The Independent Petroleum Association of America, American Exploration & Production Council, and 47 other US oil and gas trade associations urged the US Environmental Protection Agency to use its recent data collection request to learn more about the industry’s concerns and challenges.
Independent producers expressed particular concern in their Aug. 2 comments about EPA’s recent final rule to limit methane emissions from new oil and gas wells, which include an expansion of regulation to marginal wells producing less than an average 2.5 b/d of crude oil or 22 Mcfd of natural gas (OGJ Online, May 13, 2016).
These marginal, or stripper, wells represent about 80% of the nation’s oil wells and two thirds of its gas wells, the associations noted. “In current economic conditions, [they] are at an economic tipping point, and additional regulation would cause their failure if that regulation does not recognize this reality,” they said in their comments about EPA’s information collection request (ICR).
“More broadly, EPA is embarking on regulation in an industry that it does not understand,” the comments continued. Using the ICR progress could give it the understanding to be a fair and effective regulator, but “the pathway that is currently being taken in the ICR development will thwart, rather than improve, EPA’s understanding of the industry,” they said.
EPA must understand not only the proposed methane emissions limits impact on marginal wells, but also recognize that the universe of existing oil and gas wells and facilities is a mixture of wells, the associations said.
“There will be variability of oil and gas reservoir characteristics and production methods—e.g., primary, secondary recovery, enhanced oil recovery (EOR)—the presents of artificial lift technologies, future production dynamics, and numerous facility and pipeline configurations,” they explained. “There will be a mixture of regulatory driven technologies and voluntarily applied technologies that must be taken into account.”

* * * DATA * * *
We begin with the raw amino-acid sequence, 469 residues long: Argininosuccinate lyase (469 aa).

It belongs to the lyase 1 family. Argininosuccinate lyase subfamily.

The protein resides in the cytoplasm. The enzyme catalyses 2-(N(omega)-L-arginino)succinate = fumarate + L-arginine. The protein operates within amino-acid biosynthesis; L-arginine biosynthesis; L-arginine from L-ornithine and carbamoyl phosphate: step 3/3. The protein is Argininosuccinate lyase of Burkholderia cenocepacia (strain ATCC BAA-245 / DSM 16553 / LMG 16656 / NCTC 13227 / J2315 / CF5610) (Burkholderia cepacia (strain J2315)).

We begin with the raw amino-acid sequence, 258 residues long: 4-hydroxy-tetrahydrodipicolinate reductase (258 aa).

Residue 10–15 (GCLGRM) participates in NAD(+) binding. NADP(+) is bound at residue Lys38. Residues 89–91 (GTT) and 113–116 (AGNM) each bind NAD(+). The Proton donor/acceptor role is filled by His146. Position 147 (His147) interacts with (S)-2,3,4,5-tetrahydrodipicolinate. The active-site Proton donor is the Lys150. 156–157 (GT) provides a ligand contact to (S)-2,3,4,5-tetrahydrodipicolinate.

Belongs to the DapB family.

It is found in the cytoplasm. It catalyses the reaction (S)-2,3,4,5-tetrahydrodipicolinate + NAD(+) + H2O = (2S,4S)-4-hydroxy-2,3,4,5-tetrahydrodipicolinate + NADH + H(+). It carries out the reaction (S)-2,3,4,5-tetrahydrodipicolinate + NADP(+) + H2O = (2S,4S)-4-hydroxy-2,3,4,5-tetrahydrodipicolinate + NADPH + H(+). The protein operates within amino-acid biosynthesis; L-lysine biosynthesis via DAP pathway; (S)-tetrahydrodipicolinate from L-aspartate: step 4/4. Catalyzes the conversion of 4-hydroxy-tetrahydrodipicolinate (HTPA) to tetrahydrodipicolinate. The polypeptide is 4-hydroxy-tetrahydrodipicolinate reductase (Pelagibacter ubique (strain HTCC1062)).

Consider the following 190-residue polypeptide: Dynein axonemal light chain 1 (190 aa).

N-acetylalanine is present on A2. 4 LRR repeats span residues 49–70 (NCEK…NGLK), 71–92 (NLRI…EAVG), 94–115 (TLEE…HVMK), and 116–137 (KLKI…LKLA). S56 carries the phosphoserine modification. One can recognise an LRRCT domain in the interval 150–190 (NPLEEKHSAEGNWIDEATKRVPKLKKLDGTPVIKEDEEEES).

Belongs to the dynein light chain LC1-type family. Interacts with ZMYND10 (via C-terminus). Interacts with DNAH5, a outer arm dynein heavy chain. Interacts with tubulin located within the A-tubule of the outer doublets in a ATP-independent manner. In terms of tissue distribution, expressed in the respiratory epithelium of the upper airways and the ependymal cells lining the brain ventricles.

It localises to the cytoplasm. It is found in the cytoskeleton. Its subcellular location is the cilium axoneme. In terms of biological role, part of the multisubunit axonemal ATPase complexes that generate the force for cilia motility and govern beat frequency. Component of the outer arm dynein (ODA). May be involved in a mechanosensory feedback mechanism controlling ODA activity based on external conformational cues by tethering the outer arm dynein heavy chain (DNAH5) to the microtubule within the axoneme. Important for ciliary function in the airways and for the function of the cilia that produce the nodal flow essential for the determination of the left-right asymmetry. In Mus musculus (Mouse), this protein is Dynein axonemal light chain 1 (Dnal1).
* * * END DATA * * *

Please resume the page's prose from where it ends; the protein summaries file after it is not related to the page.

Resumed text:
Opportunity to understand
The associations stressed the need for EPA to better understand what US producers face, including how oil and gas wells’ production rates decline, and learn from existing agency data and resources that are publicly available from state agencies.
“The industry has successfully cut its greenhouse gas emissions levels, allowing the United States to become the world’s leader in cutting carbon,” IPAA Executive Vice-Pres. Lee O. Fuller said as the associations filed their comments. “However, this proposed ICR has all the signs of a rushed job, not a thorough process to gather the facts and hear meaningful public comment from the people closest to the US oil and gas industry.”
Fuller said the proposed information gathering effort creates additional paperwork for producers to submit to EPA and adds unnecessary burdens on companies’ technical teams to prepare and submit rushed comments under enormous time constraints. “Meanwhile, many of these same technical teams are currently developing their companies’ compliance programs for EPA’s June regulations and will then turn to their companies’ greenhouse gas inventory reports, which are due in the first quarter of 2017,” Fuller said.
Instead of creating duplicative work and information, which goes against the federal Paperwork Reduction Act’s intent, EPA should first, collect all of the publicly available data from industry databases—or acquire it free from state agencies—then can refine its search and request more targeted, specific information from the industry, he recommended. “As it stands now, EPA’s proposed ICR is clearly being driven by a tight political timeline to initiate and largely complete the information-gathering process before the end of this administration’s term,” Fuller said.
The independent producers expressed support for similar comments jointly submitted earlier by the American Petroleum Institute and the Western Energy Alliance.
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